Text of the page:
Ongoing since 2012, the Real DMZ Project interrogates the demilitarised zone (DMZ) between North and South Korea through annual, research-based exhibitions that bring together the works of Korean and international artists. Sunjung Kim, the independent curator behind the project, conceived the idea of exploring the DMZ while curating Japanese artist...
London's galleries and museums are gearing up for a lively October, with Frieze London and Frieze Masters running between 3 and 6 October 2019 at Regent's Park, along with 1-54 Contemporary African Art Fair, taking place across the same dates at Somerset House; and the tenth anniversary of the Sunday Art Fair, showcasing new and emerging artists...
Mark Bradford walks through Mark Bradford: Los Angeles Mark Bradford: Los Angeles at the Long Museum West Bund in Shanghai (27 July–13 October 2019) is the artist's largest solo exhibition to date in China. In this video for Ocula, Bradford and Diana Nawi, curator of the show, walk through selected works that convey the artist's concerns with...
'These paintings are made in such a way that they accept order only very reluctantly. Eventually there is some form of order, but they strive against it.'
Gagosian is pleased to present a series of new paintings in watercolour on canvas by Albert Oehlen, his first exhibition in Asia.
Oehlen approaches painting as a perceptual challenge, a puzzle set within the unpredictable arena of the picture plane. He often imposes specific rules or limitations on his work-keeping to a certain palette or beginning with a straight line-as a way to interrogate the infinite possibilities that the act of painting presents. By continuously flipping between chaos and control, he opens up new relationships between pictorial space, colour, and gesture.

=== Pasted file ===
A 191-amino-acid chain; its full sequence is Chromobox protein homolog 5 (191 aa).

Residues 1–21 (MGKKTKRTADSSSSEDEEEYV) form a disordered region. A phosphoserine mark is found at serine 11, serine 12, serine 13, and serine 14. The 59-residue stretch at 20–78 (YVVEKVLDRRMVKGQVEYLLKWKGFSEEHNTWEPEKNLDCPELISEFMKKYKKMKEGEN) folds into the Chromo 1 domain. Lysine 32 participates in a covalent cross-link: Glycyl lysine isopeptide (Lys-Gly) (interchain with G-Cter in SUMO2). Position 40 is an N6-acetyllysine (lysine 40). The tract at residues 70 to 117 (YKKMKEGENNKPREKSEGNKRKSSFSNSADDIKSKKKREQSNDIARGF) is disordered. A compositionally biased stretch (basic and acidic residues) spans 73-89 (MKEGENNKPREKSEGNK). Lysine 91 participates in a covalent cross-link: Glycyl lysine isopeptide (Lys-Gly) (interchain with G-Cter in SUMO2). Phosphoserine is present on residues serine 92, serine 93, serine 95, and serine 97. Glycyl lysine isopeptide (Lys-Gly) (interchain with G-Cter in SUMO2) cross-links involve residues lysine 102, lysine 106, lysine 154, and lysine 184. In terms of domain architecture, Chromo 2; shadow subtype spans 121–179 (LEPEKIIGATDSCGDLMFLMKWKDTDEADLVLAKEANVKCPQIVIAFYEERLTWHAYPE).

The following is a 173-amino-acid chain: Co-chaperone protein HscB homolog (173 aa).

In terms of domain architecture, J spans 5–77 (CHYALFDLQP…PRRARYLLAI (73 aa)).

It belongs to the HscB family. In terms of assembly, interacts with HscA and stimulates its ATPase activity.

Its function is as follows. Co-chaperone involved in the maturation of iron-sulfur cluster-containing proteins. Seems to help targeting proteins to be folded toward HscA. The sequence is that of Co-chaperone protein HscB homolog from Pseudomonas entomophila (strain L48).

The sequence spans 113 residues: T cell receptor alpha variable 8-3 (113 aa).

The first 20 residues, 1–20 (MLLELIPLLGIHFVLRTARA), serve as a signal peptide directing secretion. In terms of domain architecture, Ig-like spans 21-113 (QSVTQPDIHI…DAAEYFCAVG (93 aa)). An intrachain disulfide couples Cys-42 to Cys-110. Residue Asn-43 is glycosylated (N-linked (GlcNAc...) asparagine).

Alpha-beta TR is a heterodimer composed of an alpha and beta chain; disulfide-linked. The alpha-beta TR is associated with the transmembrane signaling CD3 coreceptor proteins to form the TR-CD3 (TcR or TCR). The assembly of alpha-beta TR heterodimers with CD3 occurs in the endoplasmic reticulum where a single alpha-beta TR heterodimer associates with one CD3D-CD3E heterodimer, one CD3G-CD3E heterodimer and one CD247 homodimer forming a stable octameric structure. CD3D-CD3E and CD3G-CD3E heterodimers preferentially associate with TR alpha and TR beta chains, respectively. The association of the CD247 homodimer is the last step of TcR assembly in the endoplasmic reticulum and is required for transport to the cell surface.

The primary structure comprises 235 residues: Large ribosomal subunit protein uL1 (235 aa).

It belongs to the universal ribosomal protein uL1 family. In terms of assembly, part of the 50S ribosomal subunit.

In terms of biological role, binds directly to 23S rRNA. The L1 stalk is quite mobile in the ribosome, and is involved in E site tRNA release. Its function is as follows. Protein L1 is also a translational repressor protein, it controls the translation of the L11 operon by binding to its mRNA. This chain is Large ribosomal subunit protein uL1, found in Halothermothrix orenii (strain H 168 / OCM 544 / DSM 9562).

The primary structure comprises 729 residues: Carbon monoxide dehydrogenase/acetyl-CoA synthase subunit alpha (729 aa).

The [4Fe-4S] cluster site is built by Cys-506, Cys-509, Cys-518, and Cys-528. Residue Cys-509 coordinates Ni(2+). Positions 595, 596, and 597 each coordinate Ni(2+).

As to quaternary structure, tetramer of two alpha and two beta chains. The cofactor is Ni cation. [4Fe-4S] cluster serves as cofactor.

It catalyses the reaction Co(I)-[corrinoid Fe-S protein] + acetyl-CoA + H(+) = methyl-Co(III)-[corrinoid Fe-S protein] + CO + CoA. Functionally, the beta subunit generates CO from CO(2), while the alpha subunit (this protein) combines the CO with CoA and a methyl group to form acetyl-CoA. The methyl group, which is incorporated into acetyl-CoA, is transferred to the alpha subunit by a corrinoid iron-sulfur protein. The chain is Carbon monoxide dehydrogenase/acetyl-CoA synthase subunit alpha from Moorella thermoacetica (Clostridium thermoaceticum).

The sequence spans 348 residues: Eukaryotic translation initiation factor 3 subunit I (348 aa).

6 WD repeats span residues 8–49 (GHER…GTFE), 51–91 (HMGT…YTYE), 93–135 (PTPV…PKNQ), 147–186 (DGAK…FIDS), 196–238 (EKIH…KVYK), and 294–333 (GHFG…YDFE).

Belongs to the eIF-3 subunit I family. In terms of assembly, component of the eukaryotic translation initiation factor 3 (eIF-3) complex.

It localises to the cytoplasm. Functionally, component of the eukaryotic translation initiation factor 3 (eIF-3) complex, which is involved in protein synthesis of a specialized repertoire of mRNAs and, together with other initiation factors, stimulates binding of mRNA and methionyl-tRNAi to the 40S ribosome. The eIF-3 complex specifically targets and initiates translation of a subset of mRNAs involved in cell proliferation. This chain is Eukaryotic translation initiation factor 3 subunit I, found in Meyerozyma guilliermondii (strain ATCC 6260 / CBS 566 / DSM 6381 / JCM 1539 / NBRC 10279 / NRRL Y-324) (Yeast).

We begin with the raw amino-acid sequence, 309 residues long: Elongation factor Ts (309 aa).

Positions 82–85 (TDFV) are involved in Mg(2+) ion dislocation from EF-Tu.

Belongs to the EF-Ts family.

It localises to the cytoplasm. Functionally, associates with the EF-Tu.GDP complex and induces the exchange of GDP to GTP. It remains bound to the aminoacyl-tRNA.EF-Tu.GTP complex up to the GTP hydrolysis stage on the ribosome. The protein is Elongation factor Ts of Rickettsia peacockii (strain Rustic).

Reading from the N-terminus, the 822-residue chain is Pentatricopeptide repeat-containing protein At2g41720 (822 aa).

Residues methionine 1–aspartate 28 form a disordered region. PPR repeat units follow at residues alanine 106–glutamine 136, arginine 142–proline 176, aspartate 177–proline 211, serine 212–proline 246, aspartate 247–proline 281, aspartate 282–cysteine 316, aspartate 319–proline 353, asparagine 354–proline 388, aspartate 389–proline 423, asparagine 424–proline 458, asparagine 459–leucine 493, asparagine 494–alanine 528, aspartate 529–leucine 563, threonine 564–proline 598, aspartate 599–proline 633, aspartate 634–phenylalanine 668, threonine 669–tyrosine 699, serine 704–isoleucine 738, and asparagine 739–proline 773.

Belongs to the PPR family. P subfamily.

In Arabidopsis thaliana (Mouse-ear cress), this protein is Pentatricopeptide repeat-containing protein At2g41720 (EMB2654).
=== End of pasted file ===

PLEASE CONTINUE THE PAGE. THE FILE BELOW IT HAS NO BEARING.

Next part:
In these new paintings, Oehlen emphasises the importance of spontaneity within his artistic method. Diverging from his recent works created with oil or lacquer on aluminium or the aluminium composite Dibond, Oehlen's decision to use watercolour in this series marks a stylistic return to his hazy, blended, almost impressionistic oil paintings dating from 2016 and earlier.
Oehlen begins with a chalky white ground, across which he flicks and stains splashes of fluid colour. Hues dart between canvases: the same intense shade of magenta-a colour he previously referred to as 'hysterical' in the context of his Tree Paintings (2013-2016)-meanders snakelike from painting to painting, puncturing through the murky veil of watercolours in a vivid streak before resurfacing elsewhere as a series of dots peppered down the canvas. Oehlen revels in the dynamism of his lines, allowing them to come to life and dictate each twist of his ever-shifting compositions.
Nevertheless, Oehlen's frenzied brushstrokes are tempered by moments of painterly control. Interspersed between splotches and swipes of colour are lines, curves, and gradients, all delineated with satisfying uniformity. While his paintings initially appear to lack geometric regularity, they are in fact filled with clean-cut right angles-including a recurring L-shaped motif, which recalls the artist's yellow-and-black paintings from his 2018 exhibition SEXE, RELIGION, POLITIQUE. These forceful right angles-along with rectangular window-like apertures and eerie humanoid forms-are enshrouded deep within the canvas, their watery facture only adding to their frustrating, tantalising ephemerality. Swallowed up by the slashes of pigment surrounding them, these loose strands of figuration ultimately dissipate within a churning whirlwind of colours.
The exhibition will be accompanied by a fully illustrated catalogue with a text by art historian Christian Malycha.
An exhibition of Oehlen's work curated by Hans Ulrich Obrist will open at the Serpentine Galleries in London on October 2, 2019.
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